Aberrant regional brain activities in alcohol dependence: a functional magnetic resonance imaging study
Authors Tu XZ, Wang JJ, Liu XM, Zheng JY
Received 27 November 2017
Accepted for publication 8 February 2018
Published 22 March 2018 Volume 2018:14 Pages 847—853
Checked for plagiarism Yes
Review by Single-blind
Peer reviewers approved by Prof. Dr. Roumen Kirov
Peer reviewer comments 2
Editor who approved publication: Professor Wai Kwong Tang
Xianzhu Tu,1 Juanjuan Wang,2 Xuming Liu,3 Jiyong Zheng4
1Department of Psychiatry, Seventh People’s Hospital of Wenzhou City, Wenzhou, Zhejiang, People’s Republic of China; 2Department of Neurology, The Second Affiliated Hospital of Wenzhou Medical University, Wenzhou, Zhejiang, People’s Republic of China; 3Department of Radiology, The Third Clinical Institute Affiliated to Wenzhou Medical University, Wenzhou, Zhejiang, People’s Republic of China; 4Department of Medical Imaging, The Affiliated Huai’an No 1 People’s Hospital of Nanjing Medical University, Huai’an, Jiangsu, People’s Republic of China
Objective: Whether moderate alcohol consumption has health benefits remains controversial, but the harmful effects of excessive alcohol consumption on behavior and brain function are well recognized. The aim of this study was to investigate alcohol-induced regional brain activities and their relationships with behavioral factors.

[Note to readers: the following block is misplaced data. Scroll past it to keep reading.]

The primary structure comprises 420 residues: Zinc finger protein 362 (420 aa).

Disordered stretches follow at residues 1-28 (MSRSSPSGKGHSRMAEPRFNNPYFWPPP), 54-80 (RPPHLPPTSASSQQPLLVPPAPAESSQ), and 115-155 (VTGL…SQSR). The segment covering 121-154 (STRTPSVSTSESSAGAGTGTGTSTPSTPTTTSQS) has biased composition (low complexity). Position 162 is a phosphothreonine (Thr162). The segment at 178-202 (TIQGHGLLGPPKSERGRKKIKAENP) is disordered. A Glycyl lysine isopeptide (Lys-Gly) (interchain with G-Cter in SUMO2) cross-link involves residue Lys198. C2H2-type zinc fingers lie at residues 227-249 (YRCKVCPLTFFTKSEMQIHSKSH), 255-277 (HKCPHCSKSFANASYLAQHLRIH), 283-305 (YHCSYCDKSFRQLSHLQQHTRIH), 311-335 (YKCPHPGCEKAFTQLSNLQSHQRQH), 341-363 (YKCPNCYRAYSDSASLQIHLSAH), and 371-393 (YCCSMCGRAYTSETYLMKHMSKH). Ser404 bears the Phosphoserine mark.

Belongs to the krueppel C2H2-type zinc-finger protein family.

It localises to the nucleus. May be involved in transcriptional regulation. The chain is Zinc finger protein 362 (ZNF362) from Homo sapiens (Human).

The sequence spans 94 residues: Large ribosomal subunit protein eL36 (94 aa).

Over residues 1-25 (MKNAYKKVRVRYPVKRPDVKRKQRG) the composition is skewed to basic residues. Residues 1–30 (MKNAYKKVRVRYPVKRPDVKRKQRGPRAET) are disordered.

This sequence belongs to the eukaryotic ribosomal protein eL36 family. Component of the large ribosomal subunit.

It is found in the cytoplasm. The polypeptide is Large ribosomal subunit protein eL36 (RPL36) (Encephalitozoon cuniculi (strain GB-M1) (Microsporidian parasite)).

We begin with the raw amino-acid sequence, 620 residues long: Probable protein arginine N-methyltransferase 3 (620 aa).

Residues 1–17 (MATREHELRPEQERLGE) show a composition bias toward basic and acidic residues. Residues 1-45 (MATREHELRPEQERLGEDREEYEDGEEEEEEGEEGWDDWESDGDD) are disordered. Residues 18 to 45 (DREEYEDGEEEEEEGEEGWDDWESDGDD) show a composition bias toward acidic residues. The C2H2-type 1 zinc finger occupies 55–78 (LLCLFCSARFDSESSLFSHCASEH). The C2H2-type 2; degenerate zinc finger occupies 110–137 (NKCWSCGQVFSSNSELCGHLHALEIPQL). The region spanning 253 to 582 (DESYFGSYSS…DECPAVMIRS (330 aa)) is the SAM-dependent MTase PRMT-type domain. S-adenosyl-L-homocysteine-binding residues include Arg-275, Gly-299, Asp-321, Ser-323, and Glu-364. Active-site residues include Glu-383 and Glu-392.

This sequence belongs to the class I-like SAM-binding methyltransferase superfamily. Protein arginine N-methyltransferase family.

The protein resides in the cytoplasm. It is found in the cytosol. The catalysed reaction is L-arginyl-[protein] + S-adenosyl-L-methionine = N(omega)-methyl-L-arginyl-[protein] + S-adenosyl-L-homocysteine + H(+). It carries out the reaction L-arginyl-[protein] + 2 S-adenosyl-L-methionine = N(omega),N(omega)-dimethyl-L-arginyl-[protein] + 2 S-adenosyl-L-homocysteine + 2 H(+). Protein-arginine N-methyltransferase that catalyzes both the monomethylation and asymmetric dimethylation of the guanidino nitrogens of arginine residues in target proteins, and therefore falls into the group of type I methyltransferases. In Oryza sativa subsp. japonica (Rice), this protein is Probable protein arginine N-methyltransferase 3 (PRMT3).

Subjects and methods: A total of 29 alcohol-dependent subjects (9 females and 20 males) and 29 status-matched healthy controls (11 females and 18 males) were recruited. Severity of alcohol dependence questionnaire (SADQ) and alcohol use disorders identification test (AUDIT) were used to evaluate the severity of alcohol craving. Regional homogeneity (ReHo) analysis was used to explore the alcohol-induced regional brain changes. Receiver operating characteristic (ROC) curve was used to investigate the ability of regional brain activities to distinguish alcohol-dependent subjects from healthy controls. Pearson correlations were used to investigate the relationships between alcohol-induced ReHo differences and behavioral factors.
Results: Alcohol-dependent subjects related to healthy controls showed higher ReHo areas in the right superior frontal gyrus (SFG), bilateral medial frontal gyrus (MFG), left precentral gyrus (PG), bilateral middle temporal gyrus (MTG), and right inferior temporal gyrus (ITG) and lower ReHo areas in the right cerebellum posterior lobe (CPL), left rectal gyrus (RG), and right cluster of pons and cerebellum anterior lobe (CAL). ROC curve revealed high area under the curve (AUC) values (mean ± SD: 0.864 ± 0.028; range: 0.828–0.911) of ReHo differences. Diagnostic analysis showed that these areas alone discriminated alcohol-dependent subjects from healthy controls with high degree of sensitivities (mean ± SD: 81.25% ± 11.49%; range: 62.5%–100%) and specificities (mean ± SD: 81.75% ± 12.36%; range: 67.5%–100%). Years of drink showed negative correlation with left RG (r = -0.493, p = 0.007), the same finding was shown between AUDIT and right CPL (r = -0.52, p = 0.004).
Conclusion: Alcohol dependence is associated with aberrant regional activities in multiple brain areas. ReHo analysis may be a useful biological indicator for the detection of regional brain activities in individuals with alcohol dependence.
Keywords: alcohol dependence, regional homogeneity, receiver operating characteristic
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